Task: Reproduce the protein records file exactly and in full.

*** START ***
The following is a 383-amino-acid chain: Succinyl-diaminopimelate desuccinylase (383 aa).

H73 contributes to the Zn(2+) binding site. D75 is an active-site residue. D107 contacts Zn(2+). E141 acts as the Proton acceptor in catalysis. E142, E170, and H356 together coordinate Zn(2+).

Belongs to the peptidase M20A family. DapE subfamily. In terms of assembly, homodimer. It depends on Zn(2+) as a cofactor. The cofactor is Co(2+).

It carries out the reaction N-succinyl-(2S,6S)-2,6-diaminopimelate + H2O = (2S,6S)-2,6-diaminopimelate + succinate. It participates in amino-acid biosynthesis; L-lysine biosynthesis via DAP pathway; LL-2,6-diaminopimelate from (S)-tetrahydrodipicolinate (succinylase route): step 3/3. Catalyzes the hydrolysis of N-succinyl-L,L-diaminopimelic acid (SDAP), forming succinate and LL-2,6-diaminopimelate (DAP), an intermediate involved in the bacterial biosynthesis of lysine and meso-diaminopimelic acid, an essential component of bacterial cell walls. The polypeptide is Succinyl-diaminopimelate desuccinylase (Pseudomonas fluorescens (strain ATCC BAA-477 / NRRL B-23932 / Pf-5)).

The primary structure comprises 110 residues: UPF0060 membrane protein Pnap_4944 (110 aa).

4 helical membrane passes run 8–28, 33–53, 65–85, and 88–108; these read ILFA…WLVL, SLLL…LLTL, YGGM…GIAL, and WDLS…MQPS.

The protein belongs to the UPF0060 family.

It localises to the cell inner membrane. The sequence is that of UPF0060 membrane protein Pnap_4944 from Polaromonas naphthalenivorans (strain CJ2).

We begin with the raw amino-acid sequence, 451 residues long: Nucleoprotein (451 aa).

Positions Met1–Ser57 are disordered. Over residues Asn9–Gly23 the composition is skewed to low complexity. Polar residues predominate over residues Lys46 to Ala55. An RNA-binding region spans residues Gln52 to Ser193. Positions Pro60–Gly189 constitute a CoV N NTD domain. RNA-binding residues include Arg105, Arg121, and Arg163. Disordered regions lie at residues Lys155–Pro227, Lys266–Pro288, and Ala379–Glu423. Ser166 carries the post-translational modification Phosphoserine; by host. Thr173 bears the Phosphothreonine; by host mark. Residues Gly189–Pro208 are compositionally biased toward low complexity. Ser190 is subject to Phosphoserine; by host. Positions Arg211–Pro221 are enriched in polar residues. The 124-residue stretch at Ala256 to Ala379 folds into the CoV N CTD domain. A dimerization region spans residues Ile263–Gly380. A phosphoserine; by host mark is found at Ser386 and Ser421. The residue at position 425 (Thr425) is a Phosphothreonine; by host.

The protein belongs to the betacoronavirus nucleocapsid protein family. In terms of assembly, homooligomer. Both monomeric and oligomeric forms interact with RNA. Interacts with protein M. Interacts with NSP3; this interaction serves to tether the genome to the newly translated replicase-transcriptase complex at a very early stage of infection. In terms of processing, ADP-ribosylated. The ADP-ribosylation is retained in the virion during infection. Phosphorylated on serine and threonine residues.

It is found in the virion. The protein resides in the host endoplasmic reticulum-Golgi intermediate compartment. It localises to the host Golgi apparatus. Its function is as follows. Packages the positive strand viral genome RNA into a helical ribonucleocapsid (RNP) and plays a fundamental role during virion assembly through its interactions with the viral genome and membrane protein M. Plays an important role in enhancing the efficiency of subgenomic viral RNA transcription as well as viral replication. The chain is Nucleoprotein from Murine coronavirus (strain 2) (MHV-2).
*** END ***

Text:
The following is a 383-amino-acid chain: Succinyl-diaminopimelate desuccinylase (383 aa).

H73 contributes to the Zn(2+) binding site. D75 is an active-site residue. D107 contacts Zn(2+). E141 acts as the Proton acceptor in catalysis. E142, E170, and H356 together coordinate Zn(2+).

Belongs to the peptidase M20A family. DapE subfamily. In terms of assembly, homodimer. It depends on Zn(2+) as a cofactor. The cofactor is Co(2+).

It carries out the reaction N-succinyl-(2S,6S)-2,6-diaminopimelate + H2O = (2S,6S)-2,6-diaminopimelate + succinate. It participates in amino-acid biosynthesis; L-lysine biosynthesis via DAP pathway; LL-2,6-diaminopimelate from (S)-tetrahydrodipicolinate (succinylase route): step 3/3. Catalyzes the hydrolysis of N-succinyl-L,L-diaminopimelic acid (SDAP), forming succinate and LL-2,6-diaminopimelate (DAP), an intermediate involved in the bacterial biosynthesis of lysine and meso-diaminopimelic acid, an essential component of bacterial cell walls. The polypeptide is Succinyl-diaminopimelate desuccinylase (Pseudomonas fluorescens (strain ATCC BAA-477 / NRRL B-23932 / Pf-5)).

The primary structure comprises 110 residues: UPF0060 membrane protein Pnap_4944 (110 aa).

4 helical membrane passes run 8–28, 33–53, 65–85, and 88–108; these read ILFA…WLVL, SLLL…LLTL, YGGM…GIAL, and WDLS…MQPS.

The protein belongs to the UPF0060 family.

It localises to the cell inner membrane. The sequence is that of UPF0060 membrane protein Pnap_4944 from Polaromonas naphthalenivorans (strain CJ2).

We begin with the raw amino-acid sequence, 451 residues long: Nucleoprotein (451 aa).

Positions Met1–Ser57 are disordered. Over residues Asn9–Gly23 the composition is skewed to low complexity. Polar residues predominate over residues Lys46 to Ala55. An RNA-binding region spans residues Gln52 to Ser193. Positions Pro60–Gly189 constitute a CoV N NTD domain. RNA-binding residues include Arg105, Arg121, and Arg163. Disordered regions lie at residues Lys155–Pro227, Lys266–Pro288, and Ala379–Glu423. Ser166 carries the post-translational modification Phosphoserine; by host. Thr173 bears the Phosphothreonine; by host mark. Residues Gly189–Pro208 are compositionally biased toward low complexity. Ser190 is subject to Phosphoserine; by host. Positions Arg211–Pro221 are enriched in polar residues. The 124-residue stretch at Ala256 to Ala379 folds into the CoV N CTD domain. A dimerization region spans residues Ile263–Gly380. A phosphoserine; by host mark is found at Ser386 and Ser421. The residue at position 425 (Thr425) is a Phosphothreonine; by host.

The protein belongs to the betacoronavirus nucleocapsid protein family. In terms of assembly, homooligomer. Both monomeric and oligomeric forms interact with RNA. Interacts with protein M. Interacts with NSP3; this interaction serves to tether the genome to the newly translated replicase-transcriptase complex at a very early stage of infection. In terms of processing, ADP-ribosylated. The ADP-ribosylation is retained in the virion during infection. Phosphorylated on serine and threonine residues.

It is found in the virion. The protein resides in the host endoplasmic reticulum-Golgi intermediate compartment. It localises to the host Golgi apparatus. Its function is as follows. Packages the positive strand viral genome RNA into a helical ribonucleocapsid (RNP) and plays a fundamental role during virion assembly through its interactions with the viral genome and membrane protein M. Plays an important role in enhancing the efficiency of subgenomic viral RNA transcription as well as viral replication. The chain is Nucleoprotein from Murine coronavirus (strain 2) (MHV-2).